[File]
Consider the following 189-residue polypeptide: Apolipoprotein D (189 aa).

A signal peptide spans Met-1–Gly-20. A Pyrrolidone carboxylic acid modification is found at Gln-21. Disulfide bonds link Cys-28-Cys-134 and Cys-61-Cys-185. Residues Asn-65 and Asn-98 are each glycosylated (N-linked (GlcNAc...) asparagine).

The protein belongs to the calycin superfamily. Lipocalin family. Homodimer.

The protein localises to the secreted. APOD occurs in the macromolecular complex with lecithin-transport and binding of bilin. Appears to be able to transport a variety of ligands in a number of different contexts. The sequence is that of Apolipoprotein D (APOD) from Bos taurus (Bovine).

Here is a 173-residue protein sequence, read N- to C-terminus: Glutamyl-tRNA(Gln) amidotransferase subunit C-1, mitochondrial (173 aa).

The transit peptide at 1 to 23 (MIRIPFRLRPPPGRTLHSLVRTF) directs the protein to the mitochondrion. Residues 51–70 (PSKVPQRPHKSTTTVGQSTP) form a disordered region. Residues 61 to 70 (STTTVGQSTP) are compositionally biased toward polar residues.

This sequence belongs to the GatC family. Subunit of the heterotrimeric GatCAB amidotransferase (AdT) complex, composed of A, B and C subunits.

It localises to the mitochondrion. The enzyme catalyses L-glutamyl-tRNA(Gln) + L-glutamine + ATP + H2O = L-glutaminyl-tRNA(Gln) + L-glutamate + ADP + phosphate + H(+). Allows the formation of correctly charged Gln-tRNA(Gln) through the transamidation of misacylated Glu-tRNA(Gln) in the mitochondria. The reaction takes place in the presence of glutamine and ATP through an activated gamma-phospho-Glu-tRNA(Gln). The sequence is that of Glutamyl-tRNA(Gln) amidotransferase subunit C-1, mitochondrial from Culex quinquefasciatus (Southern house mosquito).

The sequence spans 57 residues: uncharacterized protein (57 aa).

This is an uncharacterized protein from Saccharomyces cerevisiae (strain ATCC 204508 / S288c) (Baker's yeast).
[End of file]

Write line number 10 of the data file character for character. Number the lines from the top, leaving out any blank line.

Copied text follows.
This is an uncharacterized protein from Saccharomyces cerevisiae (strain ATCC 204508 / S288c) (Baker's yeast).